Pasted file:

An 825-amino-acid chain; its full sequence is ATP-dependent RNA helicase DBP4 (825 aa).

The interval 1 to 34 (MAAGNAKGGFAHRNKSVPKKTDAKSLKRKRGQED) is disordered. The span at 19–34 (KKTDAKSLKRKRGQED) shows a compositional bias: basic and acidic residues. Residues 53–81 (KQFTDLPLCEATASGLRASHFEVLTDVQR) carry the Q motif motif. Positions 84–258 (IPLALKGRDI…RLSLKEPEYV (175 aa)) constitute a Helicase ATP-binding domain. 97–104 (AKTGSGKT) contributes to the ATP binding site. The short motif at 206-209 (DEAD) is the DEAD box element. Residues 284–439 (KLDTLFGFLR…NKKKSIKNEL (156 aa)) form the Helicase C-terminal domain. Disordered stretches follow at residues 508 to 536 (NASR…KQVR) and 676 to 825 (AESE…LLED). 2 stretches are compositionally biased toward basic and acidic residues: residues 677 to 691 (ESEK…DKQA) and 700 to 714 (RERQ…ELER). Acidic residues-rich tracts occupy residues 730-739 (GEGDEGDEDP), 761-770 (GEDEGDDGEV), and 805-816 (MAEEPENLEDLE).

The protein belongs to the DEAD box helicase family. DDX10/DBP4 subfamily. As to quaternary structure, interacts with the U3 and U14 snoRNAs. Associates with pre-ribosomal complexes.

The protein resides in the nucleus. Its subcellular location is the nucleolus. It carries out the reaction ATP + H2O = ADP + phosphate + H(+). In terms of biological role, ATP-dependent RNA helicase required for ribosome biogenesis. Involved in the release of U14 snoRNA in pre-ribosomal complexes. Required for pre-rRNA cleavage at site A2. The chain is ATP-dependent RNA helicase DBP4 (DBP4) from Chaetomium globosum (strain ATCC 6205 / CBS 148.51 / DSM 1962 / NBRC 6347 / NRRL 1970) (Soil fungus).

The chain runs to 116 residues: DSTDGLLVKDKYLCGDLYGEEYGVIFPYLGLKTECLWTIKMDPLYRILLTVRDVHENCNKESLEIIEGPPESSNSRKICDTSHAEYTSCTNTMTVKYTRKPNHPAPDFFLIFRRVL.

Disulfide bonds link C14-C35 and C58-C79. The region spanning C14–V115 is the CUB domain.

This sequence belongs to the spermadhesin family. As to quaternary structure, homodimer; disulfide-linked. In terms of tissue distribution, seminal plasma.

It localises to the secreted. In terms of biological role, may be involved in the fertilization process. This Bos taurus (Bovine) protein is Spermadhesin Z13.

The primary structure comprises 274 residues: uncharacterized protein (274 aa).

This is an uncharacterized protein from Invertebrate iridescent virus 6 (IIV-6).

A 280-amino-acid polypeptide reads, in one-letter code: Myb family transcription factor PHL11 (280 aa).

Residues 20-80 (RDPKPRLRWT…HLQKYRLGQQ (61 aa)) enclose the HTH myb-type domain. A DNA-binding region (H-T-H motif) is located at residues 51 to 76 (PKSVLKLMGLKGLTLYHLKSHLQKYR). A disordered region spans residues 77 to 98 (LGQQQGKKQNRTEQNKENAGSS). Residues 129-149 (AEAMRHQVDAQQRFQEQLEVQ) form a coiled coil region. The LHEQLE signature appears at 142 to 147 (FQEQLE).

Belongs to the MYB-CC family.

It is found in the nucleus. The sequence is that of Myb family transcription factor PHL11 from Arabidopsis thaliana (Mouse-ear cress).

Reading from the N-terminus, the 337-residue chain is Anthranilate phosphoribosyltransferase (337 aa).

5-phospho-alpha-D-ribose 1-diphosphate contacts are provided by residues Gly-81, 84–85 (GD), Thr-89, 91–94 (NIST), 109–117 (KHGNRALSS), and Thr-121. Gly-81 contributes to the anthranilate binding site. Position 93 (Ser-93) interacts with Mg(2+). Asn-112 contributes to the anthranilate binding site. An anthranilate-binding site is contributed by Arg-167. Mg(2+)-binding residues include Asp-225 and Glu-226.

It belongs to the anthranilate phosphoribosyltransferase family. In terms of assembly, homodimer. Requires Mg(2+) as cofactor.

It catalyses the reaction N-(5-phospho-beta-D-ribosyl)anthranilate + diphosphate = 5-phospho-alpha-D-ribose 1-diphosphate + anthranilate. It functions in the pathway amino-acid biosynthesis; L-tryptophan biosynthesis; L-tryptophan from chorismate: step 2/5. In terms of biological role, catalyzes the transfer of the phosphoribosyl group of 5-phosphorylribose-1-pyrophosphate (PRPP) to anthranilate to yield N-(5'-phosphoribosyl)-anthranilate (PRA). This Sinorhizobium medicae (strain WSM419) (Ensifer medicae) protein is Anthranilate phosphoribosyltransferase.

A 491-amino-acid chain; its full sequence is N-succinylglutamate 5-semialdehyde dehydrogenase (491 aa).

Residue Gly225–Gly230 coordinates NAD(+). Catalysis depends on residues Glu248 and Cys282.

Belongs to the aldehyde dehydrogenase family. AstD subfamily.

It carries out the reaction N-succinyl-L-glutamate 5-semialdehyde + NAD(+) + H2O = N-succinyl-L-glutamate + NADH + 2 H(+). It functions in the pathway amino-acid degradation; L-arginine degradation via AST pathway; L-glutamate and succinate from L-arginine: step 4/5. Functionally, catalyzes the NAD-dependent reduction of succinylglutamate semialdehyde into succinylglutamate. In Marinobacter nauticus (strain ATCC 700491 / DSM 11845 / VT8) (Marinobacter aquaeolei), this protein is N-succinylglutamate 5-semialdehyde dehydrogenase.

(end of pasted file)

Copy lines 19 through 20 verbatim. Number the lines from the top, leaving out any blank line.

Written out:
A 491-amino-acid chain; its full sequence is N-succinylglutamate 5-semialdehyde dehydrogenase (491 aa).

Residue Gly225–Gly230 coordinates NAD(+). Catalysis depends on residues Glu248 and Cys282.